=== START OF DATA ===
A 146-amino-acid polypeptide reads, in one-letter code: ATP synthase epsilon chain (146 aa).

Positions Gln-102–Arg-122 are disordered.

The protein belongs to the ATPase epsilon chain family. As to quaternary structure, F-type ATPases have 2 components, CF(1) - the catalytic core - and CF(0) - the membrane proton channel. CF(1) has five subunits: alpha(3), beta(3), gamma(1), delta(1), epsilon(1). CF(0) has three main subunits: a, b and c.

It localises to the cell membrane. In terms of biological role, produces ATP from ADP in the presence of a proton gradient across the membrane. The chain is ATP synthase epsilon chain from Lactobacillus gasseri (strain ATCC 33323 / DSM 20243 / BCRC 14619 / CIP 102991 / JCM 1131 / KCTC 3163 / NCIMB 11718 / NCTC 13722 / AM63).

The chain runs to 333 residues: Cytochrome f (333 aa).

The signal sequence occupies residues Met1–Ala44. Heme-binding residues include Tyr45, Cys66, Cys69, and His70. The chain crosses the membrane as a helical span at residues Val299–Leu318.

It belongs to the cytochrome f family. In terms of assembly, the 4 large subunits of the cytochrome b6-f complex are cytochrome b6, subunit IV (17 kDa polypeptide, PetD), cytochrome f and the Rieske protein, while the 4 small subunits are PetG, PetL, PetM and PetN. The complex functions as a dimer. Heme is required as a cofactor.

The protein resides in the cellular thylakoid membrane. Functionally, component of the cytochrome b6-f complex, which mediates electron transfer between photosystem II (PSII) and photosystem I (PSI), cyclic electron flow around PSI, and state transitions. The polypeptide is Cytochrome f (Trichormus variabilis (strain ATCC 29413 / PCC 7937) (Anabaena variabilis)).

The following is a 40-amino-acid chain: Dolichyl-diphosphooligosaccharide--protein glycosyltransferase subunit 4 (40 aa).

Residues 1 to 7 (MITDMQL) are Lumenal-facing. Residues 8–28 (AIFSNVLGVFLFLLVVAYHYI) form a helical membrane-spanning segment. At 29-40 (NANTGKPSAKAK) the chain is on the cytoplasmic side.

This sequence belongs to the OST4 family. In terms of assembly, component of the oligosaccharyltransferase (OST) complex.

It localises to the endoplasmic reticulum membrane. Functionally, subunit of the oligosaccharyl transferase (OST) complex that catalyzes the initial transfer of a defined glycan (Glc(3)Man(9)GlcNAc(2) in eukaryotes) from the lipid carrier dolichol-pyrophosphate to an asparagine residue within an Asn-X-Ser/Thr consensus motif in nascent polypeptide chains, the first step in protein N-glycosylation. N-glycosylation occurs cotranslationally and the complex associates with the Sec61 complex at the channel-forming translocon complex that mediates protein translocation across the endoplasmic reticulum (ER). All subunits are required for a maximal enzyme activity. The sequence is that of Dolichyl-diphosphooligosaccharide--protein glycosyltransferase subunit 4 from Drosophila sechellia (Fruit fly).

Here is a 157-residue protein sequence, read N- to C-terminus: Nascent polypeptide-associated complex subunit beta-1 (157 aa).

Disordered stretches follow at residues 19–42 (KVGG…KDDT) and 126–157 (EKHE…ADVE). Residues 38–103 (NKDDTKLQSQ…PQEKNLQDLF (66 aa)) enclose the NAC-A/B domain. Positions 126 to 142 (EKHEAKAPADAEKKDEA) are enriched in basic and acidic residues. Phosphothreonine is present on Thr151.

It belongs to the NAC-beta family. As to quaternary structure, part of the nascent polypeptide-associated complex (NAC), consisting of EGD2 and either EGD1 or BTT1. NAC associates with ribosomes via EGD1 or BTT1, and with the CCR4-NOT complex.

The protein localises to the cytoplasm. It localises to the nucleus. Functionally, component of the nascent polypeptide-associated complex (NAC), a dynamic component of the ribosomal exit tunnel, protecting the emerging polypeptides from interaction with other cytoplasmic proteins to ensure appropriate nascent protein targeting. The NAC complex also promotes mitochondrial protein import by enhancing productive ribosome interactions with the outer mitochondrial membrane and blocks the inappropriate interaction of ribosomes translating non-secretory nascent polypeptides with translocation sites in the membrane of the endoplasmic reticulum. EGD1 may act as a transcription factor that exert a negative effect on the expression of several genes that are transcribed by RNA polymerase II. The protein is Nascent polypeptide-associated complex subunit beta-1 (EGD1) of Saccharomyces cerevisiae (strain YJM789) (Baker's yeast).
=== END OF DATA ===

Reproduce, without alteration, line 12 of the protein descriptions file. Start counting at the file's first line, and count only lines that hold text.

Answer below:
It localises to the endoplasmic reticulum membrane. Functionally, subunit of the oligosaccharyl transferase (OST) complex that catalyzes the initial transfer of a defined glycan (Glc(3)Man(9)GlcNAc(2) in eukaryotes) from the lipid carrier dolichol-pyrophosphate to an asparagine residue within an Asn-X-Ser/Thr consensus motif in nascent polypeptide chains, the first step in protein N-glycosylation. N-glycosylation occurs cotranslationally and the complex associates with the Sec61 complex at the channel-forming translocon complex that mediates protein translocation across the endoplasmic reticulum (ER). All subunits are required for a maximal enzyme activity. The sequence is that of Dolichyl-diphosphooligosaccharide--protein glycosyltransferase subunit 4 from Drosophila sechellia (Fruit fly).